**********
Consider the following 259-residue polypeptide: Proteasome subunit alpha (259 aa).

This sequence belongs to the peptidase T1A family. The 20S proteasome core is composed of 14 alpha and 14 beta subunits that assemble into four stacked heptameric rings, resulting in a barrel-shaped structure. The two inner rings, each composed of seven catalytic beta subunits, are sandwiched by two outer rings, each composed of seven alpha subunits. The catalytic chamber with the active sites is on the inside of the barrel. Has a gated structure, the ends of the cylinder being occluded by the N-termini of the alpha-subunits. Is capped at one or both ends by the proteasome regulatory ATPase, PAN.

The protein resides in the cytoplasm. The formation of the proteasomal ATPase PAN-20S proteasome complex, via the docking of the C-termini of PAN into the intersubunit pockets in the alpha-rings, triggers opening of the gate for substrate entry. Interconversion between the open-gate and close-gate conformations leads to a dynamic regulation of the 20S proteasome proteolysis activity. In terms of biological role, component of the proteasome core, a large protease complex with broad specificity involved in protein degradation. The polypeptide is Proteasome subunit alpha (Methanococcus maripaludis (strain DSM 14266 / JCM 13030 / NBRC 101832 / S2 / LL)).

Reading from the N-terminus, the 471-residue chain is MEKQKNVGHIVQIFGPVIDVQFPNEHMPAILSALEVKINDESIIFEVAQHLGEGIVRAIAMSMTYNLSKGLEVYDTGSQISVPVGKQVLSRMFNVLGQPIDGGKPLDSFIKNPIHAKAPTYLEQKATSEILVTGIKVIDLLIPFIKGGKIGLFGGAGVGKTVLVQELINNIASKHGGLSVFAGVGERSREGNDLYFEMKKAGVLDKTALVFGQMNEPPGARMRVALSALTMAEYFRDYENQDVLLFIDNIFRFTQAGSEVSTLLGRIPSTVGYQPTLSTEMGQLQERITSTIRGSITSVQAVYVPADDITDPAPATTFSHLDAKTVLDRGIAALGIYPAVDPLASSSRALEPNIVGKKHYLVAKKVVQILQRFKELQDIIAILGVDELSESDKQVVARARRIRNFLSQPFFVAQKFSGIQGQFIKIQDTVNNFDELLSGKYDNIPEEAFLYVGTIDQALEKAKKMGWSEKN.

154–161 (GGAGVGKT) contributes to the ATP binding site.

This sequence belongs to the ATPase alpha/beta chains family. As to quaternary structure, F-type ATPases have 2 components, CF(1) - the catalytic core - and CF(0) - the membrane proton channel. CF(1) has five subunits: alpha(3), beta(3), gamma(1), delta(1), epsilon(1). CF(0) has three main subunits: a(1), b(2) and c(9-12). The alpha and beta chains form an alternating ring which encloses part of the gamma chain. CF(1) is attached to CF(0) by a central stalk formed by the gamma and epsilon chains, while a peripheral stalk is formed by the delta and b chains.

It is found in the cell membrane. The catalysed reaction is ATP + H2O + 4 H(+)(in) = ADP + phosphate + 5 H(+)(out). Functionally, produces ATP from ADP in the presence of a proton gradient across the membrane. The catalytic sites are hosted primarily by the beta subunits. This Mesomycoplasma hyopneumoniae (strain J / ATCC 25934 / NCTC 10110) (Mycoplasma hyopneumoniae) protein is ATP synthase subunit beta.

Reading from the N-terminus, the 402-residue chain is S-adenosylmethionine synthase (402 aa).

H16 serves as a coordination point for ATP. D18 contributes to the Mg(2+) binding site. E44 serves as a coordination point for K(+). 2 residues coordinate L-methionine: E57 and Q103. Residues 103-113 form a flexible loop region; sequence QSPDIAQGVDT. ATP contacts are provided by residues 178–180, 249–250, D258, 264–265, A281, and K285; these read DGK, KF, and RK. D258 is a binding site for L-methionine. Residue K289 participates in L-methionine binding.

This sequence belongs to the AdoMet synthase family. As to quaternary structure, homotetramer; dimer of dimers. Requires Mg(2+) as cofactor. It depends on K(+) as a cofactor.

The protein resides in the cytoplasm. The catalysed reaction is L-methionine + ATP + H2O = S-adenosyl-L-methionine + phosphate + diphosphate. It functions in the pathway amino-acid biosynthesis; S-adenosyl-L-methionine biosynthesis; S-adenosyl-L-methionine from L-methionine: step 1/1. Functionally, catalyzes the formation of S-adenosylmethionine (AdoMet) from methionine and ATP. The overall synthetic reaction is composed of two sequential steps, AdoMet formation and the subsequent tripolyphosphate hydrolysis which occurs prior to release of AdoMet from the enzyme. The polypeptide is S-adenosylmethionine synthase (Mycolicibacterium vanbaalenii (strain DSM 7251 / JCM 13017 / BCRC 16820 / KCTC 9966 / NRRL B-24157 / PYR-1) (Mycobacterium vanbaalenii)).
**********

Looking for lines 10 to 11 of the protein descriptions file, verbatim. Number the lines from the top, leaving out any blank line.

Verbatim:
This sequence belongs to the AdoMet synthase family. As to quaternary structure, homotetramer; dimer of dimers. Requires Mg(2+) as cofactor. It depends on K(+) as a cofactor.

The protein resides in the cytoplasm. The catalysed reaction is L-methionine + ATP + H2O = S-adenosyl-L-methionine + phosphate + diphosphate. It functions in the pathway amino-acid biosynthesis; S-adenosyl-L-methionine biosynthesis; S-adenosyl-L-methionine from L-methionine: step 1/1. Functionally, catalyzes the formation of S-adenosylmethionine (AdoMet) from methionine and ATP. The overall synthetic reaction is composed of two sequential steps, AdoMet formation and the subsequent tripolyphosphate hydrolysis which occurs prior to release of AdoMet from the enzyme. The polypeptide is S-adenosylmethionine synthase (Mycolicibacterium vanbaalenii (strain DSM 7251 / JCM 13017 / BCRC 16820 / KCTC 9966 / NRRL B-24157 / PYR-1) (Mycobacterium vanbaalenii)).